Building capacity to help Africa trade better

Prospects and Developments in the WTO talks on Export Restrictions


Prospects and Developments in the WTO talks on Export Restrictions

Prospects and Developments in the WTO talks on Export Restrictions

The outbreak of the COVID-19 pandemic has highlighted the limitations in the WTO rules on export restrictions. Consequently, the food importing countries such as Japan, Singapore, Chinese Taipei have identified the WTO rules on export restrictions as an area that needs further strengthening. The efforts for strengthening disciplines in this area of work are demonstrated by an increased number of proposals and submissions on export restrictions, especially in two key areas. The first area of focus is the transparency provisions on export restrictions. The second area is the exemption of World Food Programme (WFP) food purchases for non-commercial humanitarian purposes from export restrictions. Although the current focus is on the above-mentioned areas, there are ongoing attempts by several WTO members for a complete ban of export restrictions.

The proponents of export restrictions have circulated various iterations of proposals to strengthen transparency provisions in export restrictions. The intention of these proposals is to enforce prior notifications to the WTO by those who are imposing export restrictions as well as an exemption of foodstuff purchases by the WFP for humanitarian purposes from export restrictions. Other members have circulated submissions, which provide more detailed information on the impact of export restrictions to the work of the WFP.

Additionally, developing countries led by the Group of 90 (G90) circulated a compromise text on export restrictions relating to the WFP. The compromise text highlighted the need to include that the WFP should endeavour to take procurement decisions based on the principle of “doing no harm to the supplying member and promote local and regional food procurement.” The G90 text affirmed that “members shall not impose export prohibitions or restrictions on foodstuffs purchased for non-commercial humanitarian purposes by the WFP”. Moreover, the G90 text expressed that the purchase should not compromise national food security. Furthermore, the compromise includes language as follows: “it is understood that members’ food security shall not be jeopardised as a result of these purchases.” Although the G90 proposal provided a balanced text, the proponents of export restrictions did not support it.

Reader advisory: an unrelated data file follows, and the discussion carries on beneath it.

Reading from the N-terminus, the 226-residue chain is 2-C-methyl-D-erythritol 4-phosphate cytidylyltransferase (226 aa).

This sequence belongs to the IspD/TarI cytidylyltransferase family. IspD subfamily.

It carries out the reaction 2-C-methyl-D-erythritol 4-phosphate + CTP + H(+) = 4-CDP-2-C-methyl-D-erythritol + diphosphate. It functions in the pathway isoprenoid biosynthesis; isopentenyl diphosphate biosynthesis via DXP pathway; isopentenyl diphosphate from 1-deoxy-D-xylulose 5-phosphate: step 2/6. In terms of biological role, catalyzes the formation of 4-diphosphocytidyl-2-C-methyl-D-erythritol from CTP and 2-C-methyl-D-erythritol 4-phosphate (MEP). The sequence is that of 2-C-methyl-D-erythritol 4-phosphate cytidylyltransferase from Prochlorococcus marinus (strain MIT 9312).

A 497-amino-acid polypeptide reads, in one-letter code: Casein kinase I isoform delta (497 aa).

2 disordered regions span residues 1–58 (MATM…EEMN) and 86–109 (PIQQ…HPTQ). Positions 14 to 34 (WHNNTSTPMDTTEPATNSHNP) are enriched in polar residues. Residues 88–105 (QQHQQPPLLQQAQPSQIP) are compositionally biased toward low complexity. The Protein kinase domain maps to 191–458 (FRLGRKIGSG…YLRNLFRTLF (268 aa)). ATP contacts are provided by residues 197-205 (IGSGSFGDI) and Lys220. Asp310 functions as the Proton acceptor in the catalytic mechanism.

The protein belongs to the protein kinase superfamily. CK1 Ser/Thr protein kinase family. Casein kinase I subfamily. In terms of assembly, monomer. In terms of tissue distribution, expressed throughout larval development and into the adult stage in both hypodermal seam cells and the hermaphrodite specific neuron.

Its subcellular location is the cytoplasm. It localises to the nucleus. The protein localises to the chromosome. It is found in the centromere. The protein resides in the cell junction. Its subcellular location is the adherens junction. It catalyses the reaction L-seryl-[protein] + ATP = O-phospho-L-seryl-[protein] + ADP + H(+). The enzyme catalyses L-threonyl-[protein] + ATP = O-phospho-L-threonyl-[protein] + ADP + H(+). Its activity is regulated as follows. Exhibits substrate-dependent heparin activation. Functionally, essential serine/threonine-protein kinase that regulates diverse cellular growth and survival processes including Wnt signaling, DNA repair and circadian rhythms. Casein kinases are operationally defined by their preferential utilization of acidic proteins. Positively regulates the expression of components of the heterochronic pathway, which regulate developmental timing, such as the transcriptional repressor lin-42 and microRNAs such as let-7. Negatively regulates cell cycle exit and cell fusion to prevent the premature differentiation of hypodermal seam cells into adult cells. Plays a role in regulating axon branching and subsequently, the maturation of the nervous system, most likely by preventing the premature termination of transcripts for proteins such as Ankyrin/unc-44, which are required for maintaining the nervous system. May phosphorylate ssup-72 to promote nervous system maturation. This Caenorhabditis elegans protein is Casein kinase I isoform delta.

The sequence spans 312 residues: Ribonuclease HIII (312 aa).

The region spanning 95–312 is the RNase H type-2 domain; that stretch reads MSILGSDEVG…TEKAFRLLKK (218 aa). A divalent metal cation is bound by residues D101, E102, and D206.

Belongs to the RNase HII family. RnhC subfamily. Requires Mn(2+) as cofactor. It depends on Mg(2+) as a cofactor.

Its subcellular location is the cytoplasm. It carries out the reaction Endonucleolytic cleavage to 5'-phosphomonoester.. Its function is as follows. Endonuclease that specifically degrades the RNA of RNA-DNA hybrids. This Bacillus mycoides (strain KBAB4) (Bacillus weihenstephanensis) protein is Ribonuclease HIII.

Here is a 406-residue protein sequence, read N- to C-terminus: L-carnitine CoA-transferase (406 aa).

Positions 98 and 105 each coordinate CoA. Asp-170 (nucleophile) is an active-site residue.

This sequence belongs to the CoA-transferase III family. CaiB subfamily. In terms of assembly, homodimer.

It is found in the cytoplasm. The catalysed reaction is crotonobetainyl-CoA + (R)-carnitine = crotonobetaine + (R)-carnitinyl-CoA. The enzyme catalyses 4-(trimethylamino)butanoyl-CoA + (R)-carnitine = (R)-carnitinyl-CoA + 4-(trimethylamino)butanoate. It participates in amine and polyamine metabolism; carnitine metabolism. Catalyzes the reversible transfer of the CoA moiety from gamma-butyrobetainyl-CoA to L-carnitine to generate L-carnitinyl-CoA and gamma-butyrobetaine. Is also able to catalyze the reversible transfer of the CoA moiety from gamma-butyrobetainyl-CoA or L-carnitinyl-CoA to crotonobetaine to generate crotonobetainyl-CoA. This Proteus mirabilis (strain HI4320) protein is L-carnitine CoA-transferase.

In July 2021, the Chair of the Committee on Agriculture in Special Session (CoASS) circulated a draft negotiating text on agriculture. The draft text highlighted the WFP exemptions from export restrictions as well as improved transparency provisions as possible outcomes at the WTO Ministerial Meeting (MC12) scheduled for November 2021.

Many developing countries are willing to consider an outcome on export restrictions based on the compromise submission circulated by the G90 developing countries. For developing countries, it is important that these disciplines are limited only to exports of foodstuffs purchased for non-commercial humanitarian purposes by the WFP and not to exports of agricultural products in general.

Additionally, developing countries, particularly the African Group and the African Caribbean and Pacific (ACP) group of states have very little appetite to consider a broad outcome on export restrictions. Linking export restrictions on WFP shipments and a broader export restriction agenda in the draft text will further diminish the chances of an outcome at MC12. Furthermore, the push for the expansion of existing transparency obligation is problematic for developing countries given their resource and capacity constraints. As a result, developing countries are unlikely to agree to any burdensome transparency obligations, which go beyond existing obligations.

About the Author(s)

Kedibone Machiu

Department of Trade, Industry, and Competition, South Africa

Mpho Leseka

Management Consultant

Noncedo Vutula

Department of Agriculture, Land Reform and Rural Development, South Africa

Thembekile Mlangeni

Department of Trade, Industry and Competition, South Africa

Leave a comment

The Trade Law Centre (tralac) encourages relevant, topic-related discussion and intelligent debate. By posting comments on our website, you’ll be contributing to ongoing conversations about important trade-related issues for African countries. Before submitting your comment, please take note of our comments policy.



Email This email address is being protected from spambots. You need JavaScript enabled to view it.
Tel +27 21 880 2010